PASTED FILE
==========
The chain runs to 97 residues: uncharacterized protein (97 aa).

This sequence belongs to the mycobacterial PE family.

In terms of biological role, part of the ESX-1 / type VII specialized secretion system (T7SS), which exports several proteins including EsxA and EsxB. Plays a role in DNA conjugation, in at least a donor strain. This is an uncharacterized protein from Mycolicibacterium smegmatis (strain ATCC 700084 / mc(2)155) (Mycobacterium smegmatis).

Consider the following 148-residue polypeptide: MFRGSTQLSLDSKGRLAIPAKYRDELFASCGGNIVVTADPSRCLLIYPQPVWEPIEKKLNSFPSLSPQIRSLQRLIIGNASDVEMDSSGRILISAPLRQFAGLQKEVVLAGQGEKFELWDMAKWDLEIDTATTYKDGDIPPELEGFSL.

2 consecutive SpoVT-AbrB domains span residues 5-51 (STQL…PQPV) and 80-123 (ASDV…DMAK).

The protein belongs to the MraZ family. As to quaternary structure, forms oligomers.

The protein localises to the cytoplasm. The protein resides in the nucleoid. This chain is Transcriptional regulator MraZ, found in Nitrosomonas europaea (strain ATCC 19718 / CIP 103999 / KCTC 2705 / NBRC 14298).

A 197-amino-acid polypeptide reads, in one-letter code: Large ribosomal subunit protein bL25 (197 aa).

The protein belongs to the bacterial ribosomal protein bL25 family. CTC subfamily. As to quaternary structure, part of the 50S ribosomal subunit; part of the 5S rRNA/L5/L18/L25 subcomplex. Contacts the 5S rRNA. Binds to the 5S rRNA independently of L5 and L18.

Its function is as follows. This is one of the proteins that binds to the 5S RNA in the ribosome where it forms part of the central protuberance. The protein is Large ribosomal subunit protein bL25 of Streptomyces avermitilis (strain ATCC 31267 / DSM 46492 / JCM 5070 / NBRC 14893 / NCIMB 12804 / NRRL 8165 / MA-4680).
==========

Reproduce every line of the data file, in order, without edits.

The chain runs to 97 residues: uncharacterized protein (97 aa).

This sequence belongs to the mycobacterial PE family.

In terms of biological role, part of the ESX-1 / type VII specialized secretion system (T7SS), which exports several proteins including EsxA and EsxB. Plays a role in DNA conjugation, in at least a donor strain. This is an uncharacterized protein from Mycolicibacterium smegmatis (strain ATCC 700084 / mc(2)155) (Mycobacterium smegmatis).

Consider the following 148-residue polypeptide: MFRGSTQLSLDSKGRLAIPAKYRDELFASCGGNIVVTADPSRCLLIYPQPVWEPIEKKLNSFPSLSPQIRSLQRLIIGNASDVEMDSSGRILISAPLRQFAGLQKEVVLAGQGEKFELWDMAKWDLEIDTATTYKDGDIPPELEGFSL.

2 consecutive SpoVT-AbrB domains span residues 5-51 (STQL…PQPV) and 80-123 (ASDV…DMAK).

The protein belongs to the MraZ family. As to quaternary structure, forms oligomers.

The protein localises to the cytoplasm. The protein resides in the nucleoid. This chain is Transcriptional regulator MraZ, found in Nitrosomonas europaea (strain ATCC 19718 / CIP 103999 / KCTC 2705 / NBRC 14298).

A 197-amino-acid polypeptide reads, in one-letter code: Large ribosomal subunit protein bL25 (197 aa).

The protein belongs to the bacterial ribosomal protein bL25 family. CTC subfamily. As to quaternary structure, part of the 50S ribosomal subunit; part of the 5S rRNA/L5/L18/L25 subcomplex. Contacts the 5S rRNA. Binds to the 5S rRNA independently of L5 and L18.

Its function is as follows. This is one of the proteins that binds to the 5S RNA in the ribosome where it forms part of the central protuberance. The protein is Large ribosomal subunit protein bL25 of Streptomyces avermitilis (strain ATCC 31267 / DSM 46492 / JCM 5070 / NBRC 14893 / NCIMB 12804 / NRRL 8165 / MA-4680).